Physical Therapy

General therapy vs. spine-specialized therapy

The only way to permanently relieve pain involves changing the physiology of the back by using exercise to make it stronger, more flexible and resistant to injury. While a general physical therapist may spend weeks attempting to mask pain using heat, ice or ultrasound, research has shown that using these passive treatments is not the best way to return someone to activity efficiently. This general physical therapist often sees a wide variety of patients each day who suffer problems related to sore elbows, knees or shoulders. General physical therapists typically have a very limited understanding of the best ways to treat specific types of back problems. At best, they may have taken a couple courses on therapy for a back or neck injury.

On the other hand, a spine-specialized therapist’s primary goal is to enable the patient to perform a customized home exercise program as early as their first visit. The therapist’s second goal is to make the patient independent of therapy within a short period of time.

Manual therapy

Manual therapy relates to the use of a therapist’s hands to achieve pain relief. By using specific techniques, the spine therapist can relieve pain through hands-on movements applied to vertebrae and soft tissue areas. This is achieved not passively, with a modality such as ice or heat, but through actively moving the joints and tissues. Spine-specialized therapy can involve techniques taught by schools including Paris, Ola Grimsby, Cyriax and the Maitland therapy school in Australia.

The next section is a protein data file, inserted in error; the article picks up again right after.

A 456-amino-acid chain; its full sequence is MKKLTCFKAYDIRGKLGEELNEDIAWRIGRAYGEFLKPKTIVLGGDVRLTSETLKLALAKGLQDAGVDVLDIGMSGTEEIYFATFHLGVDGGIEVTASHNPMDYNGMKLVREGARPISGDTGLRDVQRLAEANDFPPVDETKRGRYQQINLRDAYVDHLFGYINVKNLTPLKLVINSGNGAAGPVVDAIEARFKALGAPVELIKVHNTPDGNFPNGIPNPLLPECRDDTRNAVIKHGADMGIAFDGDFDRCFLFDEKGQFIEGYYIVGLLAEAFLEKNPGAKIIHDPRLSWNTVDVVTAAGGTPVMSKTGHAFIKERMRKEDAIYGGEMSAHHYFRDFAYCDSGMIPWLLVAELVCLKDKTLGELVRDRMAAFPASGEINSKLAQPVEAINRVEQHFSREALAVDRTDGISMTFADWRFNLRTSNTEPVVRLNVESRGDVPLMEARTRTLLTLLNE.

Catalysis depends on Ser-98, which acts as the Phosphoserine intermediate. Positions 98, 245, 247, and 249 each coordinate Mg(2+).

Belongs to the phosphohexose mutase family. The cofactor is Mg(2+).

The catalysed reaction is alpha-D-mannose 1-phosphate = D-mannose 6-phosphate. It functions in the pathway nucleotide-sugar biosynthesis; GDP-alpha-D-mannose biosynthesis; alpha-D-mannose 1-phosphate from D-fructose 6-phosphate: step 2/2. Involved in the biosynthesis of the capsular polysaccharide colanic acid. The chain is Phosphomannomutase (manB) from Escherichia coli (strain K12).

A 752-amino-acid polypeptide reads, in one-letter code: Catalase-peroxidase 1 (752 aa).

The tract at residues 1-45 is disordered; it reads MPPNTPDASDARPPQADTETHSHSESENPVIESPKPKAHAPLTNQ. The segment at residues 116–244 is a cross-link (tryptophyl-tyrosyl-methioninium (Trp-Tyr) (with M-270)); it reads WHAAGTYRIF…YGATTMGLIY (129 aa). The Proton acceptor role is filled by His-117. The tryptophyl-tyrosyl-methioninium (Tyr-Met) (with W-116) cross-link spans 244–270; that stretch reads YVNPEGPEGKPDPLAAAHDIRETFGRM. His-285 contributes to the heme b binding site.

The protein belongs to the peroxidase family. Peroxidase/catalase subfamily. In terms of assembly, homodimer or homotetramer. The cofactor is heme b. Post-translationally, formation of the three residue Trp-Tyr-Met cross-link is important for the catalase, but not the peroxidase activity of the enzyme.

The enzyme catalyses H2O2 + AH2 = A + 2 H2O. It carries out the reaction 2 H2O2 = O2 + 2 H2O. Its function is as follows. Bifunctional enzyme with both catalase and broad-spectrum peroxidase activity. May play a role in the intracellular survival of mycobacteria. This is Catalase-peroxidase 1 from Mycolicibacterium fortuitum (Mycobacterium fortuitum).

A manual therapist’s background typically begins with physical therapy training, followed by advanced education in spine that sets them apart from general physical therapists. This specialized education can be within a host of manual therapy philosophies, each involving unique pain-relieving techniques that help patients return to function as quickly as possible. Regardless of the particular school of thought, the best spine therapists avoid the use of passive modalities, which do not provide permanent relief. 

It is important to note, however, that any time you have symptoms that involve radiating pain or numbness into a leg or arm, consider these serious emergency symptoms that need to be seen by a spine surgeon or spine physiatrist to determine if they are worsening, or if they can be managed with therapy. If you ignore these symptoms, such symptoms can cause permanent nerve damage. Another emergency symptom is any loss of control of bowel or bladder.